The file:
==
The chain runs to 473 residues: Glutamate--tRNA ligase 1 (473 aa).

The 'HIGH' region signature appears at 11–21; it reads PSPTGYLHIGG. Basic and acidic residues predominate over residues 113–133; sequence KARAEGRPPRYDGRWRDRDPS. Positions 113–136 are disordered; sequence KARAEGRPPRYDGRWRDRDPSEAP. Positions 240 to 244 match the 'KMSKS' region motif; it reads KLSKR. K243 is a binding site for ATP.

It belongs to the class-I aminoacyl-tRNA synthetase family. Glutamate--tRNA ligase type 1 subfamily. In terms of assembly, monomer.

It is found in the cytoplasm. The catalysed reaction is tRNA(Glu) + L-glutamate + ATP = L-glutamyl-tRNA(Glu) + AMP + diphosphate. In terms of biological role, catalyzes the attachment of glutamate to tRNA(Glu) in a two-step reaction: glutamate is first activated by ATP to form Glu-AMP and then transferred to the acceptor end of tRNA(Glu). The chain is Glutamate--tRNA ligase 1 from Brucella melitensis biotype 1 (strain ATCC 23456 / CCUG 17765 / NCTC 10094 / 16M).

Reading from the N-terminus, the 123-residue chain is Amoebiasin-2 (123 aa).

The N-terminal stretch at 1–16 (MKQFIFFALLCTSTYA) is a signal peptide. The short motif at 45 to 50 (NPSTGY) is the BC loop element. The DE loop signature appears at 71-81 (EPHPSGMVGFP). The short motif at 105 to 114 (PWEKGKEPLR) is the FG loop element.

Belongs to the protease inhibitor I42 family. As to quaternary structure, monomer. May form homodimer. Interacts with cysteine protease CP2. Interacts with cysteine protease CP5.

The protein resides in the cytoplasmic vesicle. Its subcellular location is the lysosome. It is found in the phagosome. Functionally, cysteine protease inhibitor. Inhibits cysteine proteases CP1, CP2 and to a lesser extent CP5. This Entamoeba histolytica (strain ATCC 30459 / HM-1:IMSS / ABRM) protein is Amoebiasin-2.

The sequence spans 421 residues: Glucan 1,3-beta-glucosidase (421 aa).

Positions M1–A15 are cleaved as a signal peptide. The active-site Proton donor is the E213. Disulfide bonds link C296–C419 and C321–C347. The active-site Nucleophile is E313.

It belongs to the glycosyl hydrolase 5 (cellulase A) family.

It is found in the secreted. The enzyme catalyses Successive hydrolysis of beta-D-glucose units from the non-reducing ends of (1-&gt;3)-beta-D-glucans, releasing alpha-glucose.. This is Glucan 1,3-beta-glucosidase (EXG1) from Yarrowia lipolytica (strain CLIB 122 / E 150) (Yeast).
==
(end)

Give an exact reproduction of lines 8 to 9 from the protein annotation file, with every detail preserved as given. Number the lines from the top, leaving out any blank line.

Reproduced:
The protein resides in the cytoplasmic vesicle. Its subcellular location is the lysosome. It is found in the phagosome. Functionally, cysteine protease inhibitor. Inhibits cysteine proteases CP1, CP2 and to a lesser extent CP5. This Entamoeba histolytica (strain ATCC 30459 / HM-1:IMSS / ABRM) protein is Amoebiasin-2.

The sequence spans 421 residues: Glucan 1,3-beta-glucosidase (421 aa).